A. Sutherland - AncientPages.com - Lachit Bhorphukan was a great warrior from Assam, where he was a commander of the army of the Ahom Kingdom. Lachit bravely defeated the powerful Mughal Army, using some of the riskiest strategies, ever.
His name became particularly famous when Lachit Bhorphukan recovered Gauhati, the largest city of Assam and Northeastern India, from the Mughals in 1667 and was presented with the Hengdang, a single-edged gold (silver or wood) plated sword. Image source
In the mid-1600s, the Mughal Empire was at the peak of its glory and extended over large parts of the Indian subcontinent and Afghanistan; it was the second largest to have existed in the Indian subcontinent, covering an impressive area of 4 million square kilometers, after the Maurya Empire, which spanned 5 million square kilometers.
A great military leader of medieval India and son of commander-in-Chief of Ahom forces, Lachit was educated in Hindu, Indian scripture, military skills, and other disciplines necessary for him as a nobleman.
From his father, Lachit had inherited involvement, a sense of duty, and loyalty. He was now occupied with the preparations for the war.
The Mughals’ force and pacification dominated over a large part of India and in consequence, the country began to experience a series of revolutions and uprisings.
Lachit Borphukan leading the advance on the Brahmaputra River.
Now it was time to liberate Guwahati from Mughal-occupation. Lachit Bhorphukan was selected to lead the forces of the Kingdom of Ahom to liberate Guwahati from the Mughal occupation.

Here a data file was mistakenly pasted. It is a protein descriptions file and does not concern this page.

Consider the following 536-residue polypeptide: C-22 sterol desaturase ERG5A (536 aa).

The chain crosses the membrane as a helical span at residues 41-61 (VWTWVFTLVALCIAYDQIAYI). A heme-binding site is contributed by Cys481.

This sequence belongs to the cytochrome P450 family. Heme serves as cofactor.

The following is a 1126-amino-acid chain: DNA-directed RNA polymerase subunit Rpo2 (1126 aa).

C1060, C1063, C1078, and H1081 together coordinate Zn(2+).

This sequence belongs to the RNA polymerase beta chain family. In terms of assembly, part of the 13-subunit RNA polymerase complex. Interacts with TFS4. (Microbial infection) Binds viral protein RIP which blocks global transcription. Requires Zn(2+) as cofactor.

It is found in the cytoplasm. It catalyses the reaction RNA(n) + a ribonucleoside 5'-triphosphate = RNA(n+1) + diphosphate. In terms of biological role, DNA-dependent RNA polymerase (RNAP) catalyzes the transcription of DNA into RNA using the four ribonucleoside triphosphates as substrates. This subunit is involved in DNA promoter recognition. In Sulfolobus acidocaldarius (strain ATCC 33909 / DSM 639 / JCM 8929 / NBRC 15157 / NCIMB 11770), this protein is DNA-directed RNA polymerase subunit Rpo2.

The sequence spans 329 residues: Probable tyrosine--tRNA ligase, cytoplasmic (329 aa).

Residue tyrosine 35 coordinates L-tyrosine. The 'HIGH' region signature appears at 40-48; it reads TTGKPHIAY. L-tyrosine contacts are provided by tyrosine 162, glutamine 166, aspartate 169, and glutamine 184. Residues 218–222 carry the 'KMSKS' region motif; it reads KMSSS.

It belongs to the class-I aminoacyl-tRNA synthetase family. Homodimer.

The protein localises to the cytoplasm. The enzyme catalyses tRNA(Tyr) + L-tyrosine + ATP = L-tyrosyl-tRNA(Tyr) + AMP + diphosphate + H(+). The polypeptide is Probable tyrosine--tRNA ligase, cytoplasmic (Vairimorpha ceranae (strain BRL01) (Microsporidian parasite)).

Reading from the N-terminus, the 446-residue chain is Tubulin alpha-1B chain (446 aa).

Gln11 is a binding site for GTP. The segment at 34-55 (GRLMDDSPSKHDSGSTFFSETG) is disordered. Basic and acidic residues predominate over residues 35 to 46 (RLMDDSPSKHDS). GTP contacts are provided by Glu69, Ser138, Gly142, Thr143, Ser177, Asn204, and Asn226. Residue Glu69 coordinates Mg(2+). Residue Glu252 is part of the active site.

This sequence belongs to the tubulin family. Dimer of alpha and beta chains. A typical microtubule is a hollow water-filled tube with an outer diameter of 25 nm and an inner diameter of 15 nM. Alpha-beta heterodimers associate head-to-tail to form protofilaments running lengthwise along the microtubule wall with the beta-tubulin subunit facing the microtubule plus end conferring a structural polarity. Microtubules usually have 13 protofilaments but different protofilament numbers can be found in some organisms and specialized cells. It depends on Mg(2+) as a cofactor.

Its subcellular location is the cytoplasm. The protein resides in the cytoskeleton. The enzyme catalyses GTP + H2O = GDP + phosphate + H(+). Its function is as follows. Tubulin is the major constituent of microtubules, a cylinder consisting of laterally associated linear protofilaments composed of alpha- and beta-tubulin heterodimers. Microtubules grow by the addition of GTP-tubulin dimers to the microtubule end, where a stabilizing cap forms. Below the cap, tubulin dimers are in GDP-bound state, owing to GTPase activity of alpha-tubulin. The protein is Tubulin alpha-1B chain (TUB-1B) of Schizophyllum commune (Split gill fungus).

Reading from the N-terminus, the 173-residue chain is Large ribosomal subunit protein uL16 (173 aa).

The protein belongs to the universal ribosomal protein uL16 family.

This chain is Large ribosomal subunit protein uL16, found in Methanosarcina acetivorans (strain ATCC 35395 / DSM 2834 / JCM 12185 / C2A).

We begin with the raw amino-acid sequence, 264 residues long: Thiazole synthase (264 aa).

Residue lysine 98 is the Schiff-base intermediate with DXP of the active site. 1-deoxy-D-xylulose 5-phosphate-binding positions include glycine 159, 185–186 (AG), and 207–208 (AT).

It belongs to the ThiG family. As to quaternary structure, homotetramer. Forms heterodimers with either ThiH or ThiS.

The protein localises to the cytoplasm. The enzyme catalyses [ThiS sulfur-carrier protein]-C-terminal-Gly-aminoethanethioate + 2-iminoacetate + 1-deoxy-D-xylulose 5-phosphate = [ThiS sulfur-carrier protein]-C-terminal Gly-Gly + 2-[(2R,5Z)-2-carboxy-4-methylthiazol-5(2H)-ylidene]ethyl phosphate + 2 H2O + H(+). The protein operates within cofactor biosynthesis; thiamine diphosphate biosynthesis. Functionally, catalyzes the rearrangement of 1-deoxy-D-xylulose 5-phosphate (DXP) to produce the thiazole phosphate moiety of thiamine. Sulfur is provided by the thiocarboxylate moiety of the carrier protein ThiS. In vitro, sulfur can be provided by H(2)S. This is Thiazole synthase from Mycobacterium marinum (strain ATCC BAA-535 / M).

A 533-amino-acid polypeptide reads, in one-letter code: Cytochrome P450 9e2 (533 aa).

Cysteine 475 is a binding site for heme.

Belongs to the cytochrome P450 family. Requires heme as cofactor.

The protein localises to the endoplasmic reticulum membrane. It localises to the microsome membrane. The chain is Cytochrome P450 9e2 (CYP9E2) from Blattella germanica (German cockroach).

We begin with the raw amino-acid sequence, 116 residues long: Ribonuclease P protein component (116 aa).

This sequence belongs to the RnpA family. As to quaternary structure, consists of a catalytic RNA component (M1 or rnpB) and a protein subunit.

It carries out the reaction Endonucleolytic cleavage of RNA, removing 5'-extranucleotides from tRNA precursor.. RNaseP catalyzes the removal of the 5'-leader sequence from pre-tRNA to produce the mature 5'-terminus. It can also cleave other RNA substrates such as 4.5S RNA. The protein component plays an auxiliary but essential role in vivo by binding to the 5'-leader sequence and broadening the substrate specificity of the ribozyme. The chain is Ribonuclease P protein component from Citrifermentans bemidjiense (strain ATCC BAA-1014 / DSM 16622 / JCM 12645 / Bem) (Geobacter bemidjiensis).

He raised the army and preparations were completed by the summer of 1667. He knew the enemy and he knew that his army had no chance to fight on the plains. He chose the forested and hilly terrain just outside Guwahati, as his battlefield, where his men had an advantage over the Mughals.
It was still time to made strategic preparations to the battle that took place on Brahmaputra River, near Saraighat, Guwahati. At the crucial moment in this decisive battle, the Mughals’ army was about to land at Andharubali, where Lachit had his headquarters.
He immediately sent orders to all the land and naval forces to attack. He also ordered his boats to be prepared for him and forced himself from the sickbed and on to the boats, (at that time he was very ill). He firmly stated that regardless of what happens, he will never desert his country. His war-boats immediately headed toward the naval battle and along with all Ahom warships smashed into the Mughal warships.
The Mughal admiral was killed and the Mughals suffered the loss of three top-ranking officers and about 4000 dead.
Guwahati, of which history and myths go back several thousands of years, was recovered by Lachit, who successfully defended it against the Mughal forces.
The day of the decisive battle - one of the worst defeats the Mughal Army would ever face - is not known for certain, only that it happened in the middle of March 1671.
The battle would be remembered for the victory of a much smaller Ahom army over the mighty Mughal Army, through a combination of tactical brilliance, guerilla warfare, and intelligence gathering.
Lachit Borphukan was among many other brave kings and generals who managed to keep the North East of India free. The victory in Saraighat Battle immortalized the brave warrior who was presented with the Hengdang, a single-edged gold plated sword.
However, Lachit Borphukan never recovered from his illness and died a year later in April 1672.
Written by – A. Sutherland AncientPages.com Staff Writer
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